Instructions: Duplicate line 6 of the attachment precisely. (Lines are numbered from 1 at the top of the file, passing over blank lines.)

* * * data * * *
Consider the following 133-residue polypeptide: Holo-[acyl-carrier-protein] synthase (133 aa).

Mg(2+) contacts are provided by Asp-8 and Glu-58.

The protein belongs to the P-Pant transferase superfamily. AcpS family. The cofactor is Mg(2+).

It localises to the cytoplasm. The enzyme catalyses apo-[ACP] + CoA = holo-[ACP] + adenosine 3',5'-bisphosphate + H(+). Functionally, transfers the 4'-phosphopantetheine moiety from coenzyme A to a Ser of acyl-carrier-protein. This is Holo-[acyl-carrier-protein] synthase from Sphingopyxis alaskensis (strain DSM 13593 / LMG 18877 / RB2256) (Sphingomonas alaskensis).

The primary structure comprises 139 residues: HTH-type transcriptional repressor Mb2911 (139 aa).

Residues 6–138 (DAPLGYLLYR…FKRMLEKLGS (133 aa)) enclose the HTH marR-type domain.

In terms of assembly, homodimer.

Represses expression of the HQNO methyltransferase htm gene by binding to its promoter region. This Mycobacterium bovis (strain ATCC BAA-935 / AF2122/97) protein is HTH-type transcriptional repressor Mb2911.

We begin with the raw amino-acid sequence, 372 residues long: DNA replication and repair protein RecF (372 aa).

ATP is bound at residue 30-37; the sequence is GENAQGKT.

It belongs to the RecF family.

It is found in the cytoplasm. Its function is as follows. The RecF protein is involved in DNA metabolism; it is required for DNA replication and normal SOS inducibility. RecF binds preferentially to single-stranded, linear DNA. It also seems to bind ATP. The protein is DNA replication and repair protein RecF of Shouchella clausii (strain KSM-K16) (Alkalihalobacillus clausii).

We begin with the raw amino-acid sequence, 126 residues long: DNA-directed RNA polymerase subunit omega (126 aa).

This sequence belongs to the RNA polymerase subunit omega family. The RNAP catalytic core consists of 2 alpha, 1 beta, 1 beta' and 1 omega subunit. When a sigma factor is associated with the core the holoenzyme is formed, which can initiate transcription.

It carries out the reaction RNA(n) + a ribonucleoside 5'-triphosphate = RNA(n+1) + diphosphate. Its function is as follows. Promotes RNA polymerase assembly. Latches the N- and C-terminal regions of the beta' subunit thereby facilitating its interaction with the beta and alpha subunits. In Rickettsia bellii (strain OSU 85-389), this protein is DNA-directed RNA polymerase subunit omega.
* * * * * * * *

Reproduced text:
Residues 6–138 (DAPLGYLLYR…FKRMLEKLGS (133 aa)) enclose the HTH marR-type domain.